Songwriters will share ‘heart behind the music’

first_imgLatest Stories Songwriters will share ‘heart behind the music’ Email the author John Ford Coley and England Dan form the highly acclaimed pop duo. Marty Raybon is the lead vocalist of the country band Shenandoah and Lenny LeBlanc is the former pop musician from the group LeBlanc and Carr. He is a gospel recording artist who has also written hit songs in the Pop, County and Gospel song genres.LeBlanc and Raybon are Alabama residents who live in the music-rich part of the state, Muscle Shoals. Coley is home in Nashville.“This show is a great opportunity to hear the stories behind many hit songs and then see the songs performed,” Jinright said. Published 3:00 am Wednesday, January 4, 2017 Pike County Sheriff’s Office offering community child ID kits Book Nook to reopen Around the WebIf You Have Ringing Ears Do This Immediately (Ends Tinnitus)Healthier LivingMd: Do This Immediately if You Have Diabetes (Watch)Blood Sugar BlasterHave an Enlarged Prostate? Urologist Reveals: Do This Immediately (Watch)Healthier LivingWomen Only: Stretch This Muscle to Stop Bladder Leakage (Watch)Healthier LivingRemoving Moles & Skin Tags Has Never Been This EasyEssential Health32-second Stretch Ends Back Pain & Sciatica (Watch)Healthier LivingThe content you see here is paid for by the advertiser or content provider whose link you click on, and is recommended to you by Revcontent. As the leading platform for native advertising and content recommendation, Revcontent uses interest based targeting to select content that we think will be of particular interest to you. We encourage you to view your opt out options in Revcontent’s Privacy PolicyWant your content to appear on sites like this?Increase Your Engagement Now!Want to report this publisher’s content as misinformation?Submit a ReportGot it, thanks!Remove Content Link?Please choose a reason below:Fake NewsMisleadingNot InterestedOffensiveRepetitiveSubmitCancel The Troy Arts Council will bring some of the world’s best singers and songwriters to the Claudia Crosby Theater on January 13 to share the meaning and music behind their hit songs.“The Heart Behind the Music” will provide up-close and personal insight into some of the greatest music ever written,” said John Jinright, TAC presenter chair. “The show will  feature performances by some of the music industry’s most talented musicians.”“The Heart Behind the Music” will feature three internationally known musicians and singer-songwriters, John Ford Coley, Marty Raybon and Lenny LeBlanc. By Jaine Treadwell Skipcenter_img “After the concert, the audience will have a chance to meet the artists. This will be an amazing show and it’s a great family event and one for all ages.“The Heart Behind the Music” concert will be at 7 p.m. January 13 at the Claudia Crosby Theater on the campus of Troy University.  General admission tickets are $20 and $5 for students with an ID. Tickets are available online through the Troy Arts Council facebook page and website. Tickets will also be available at the door. By The Penny Hoarder Plans underway for historic Pike County celebration Print Article Troy falls to No. 13 Clemson The Penny Hoarder Issues “Urgent” Alert: 6 Companies… Remember America’s heroes on Memorial Day Sponsored Content You Might Like Enzor Road Connector now open After years of planning and hard work, the Enzor Road connector is finally open, opening up hundreds of acres for… read morelast_img read more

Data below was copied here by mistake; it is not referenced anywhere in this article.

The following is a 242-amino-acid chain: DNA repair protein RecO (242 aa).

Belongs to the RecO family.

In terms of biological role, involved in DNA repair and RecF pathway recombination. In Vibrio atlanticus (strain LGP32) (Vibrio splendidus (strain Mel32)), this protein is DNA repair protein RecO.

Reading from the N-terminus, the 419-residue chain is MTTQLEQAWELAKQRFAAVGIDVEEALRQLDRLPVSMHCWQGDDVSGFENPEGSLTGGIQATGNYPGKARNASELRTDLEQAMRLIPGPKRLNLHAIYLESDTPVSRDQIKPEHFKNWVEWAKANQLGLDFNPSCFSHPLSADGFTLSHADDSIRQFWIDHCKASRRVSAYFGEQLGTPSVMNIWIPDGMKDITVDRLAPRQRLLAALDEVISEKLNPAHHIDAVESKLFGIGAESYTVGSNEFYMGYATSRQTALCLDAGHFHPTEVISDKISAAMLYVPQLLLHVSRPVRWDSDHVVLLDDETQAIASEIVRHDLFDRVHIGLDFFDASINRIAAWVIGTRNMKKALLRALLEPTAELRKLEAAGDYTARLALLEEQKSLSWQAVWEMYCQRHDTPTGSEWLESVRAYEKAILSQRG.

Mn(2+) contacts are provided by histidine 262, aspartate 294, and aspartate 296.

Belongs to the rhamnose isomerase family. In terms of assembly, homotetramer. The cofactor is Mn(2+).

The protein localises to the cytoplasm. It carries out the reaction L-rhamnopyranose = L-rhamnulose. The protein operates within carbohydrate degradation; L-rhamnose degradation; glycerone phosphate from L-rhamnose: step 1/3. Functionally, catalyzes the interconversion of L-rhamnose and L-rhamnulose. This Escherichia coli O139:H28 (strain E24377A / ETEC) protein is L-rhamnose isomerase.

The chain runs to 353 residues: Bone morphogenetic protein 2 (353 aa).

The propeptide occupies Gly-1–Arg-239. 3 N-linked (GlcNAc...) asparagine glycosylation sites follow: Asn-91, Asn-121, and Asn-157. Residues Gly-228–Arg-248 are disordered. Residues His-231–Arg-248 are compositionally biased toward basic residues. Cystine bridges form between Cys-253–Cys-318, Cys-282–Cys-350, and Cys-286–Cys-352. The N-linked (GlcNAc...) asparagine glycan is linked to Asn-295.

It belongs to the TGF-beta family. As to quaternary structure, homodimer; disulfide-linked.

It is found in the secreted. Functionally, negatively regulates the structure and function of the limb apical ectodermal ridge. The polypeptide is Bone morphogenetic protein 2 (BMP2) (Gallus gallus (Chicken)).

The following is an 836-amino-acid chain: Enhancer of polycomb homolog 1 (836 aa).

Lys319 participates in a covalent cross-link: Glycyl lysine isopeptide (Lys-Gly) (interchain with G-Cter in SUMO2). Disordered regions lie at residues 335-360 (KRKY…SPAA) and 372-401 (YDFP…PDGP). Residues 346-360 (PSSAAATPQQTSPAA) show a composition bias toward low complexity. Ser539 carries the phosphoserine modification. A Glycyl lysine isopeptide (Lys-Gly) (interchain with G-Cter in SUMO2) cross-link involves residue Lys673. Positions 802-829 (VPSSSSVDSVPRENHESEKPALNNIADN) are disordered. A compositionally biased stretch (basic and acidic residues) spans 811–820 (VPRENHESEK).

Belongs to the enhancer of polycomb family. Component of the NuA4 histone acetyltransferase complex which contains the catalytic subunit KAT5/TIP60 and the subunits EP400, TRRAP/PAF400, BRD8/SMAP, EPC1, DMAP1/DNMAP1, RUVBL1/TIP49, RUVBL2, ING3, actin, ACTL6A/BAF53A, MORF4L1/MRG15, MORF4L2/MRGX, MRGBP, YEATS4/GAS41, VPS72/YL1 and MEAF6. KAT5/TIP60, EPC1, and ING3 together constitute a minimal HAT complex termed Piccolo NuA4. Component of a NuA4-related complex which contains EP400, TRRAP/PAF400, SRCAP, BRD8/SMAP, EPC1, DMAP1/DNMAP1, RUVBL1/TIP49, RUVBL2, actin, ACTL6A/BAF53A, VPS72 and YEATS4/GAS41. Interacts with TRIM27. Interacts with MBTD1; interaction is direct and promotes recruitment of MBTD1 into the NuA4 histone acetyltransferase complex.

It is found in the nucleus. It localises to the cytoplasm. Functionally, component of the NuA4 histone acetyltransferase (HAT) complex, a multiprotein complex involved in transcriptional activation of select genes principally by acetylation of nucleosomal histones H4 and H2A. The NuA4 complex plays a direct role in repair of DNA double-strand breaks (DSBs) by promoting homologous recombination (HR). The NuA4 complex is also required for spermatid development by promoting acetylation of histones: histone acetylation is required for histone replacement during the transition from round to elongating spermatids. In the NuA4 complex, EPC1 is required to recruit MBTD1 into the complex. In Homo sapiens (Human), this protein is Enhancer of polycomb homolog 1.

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A rise in hate, a need to respond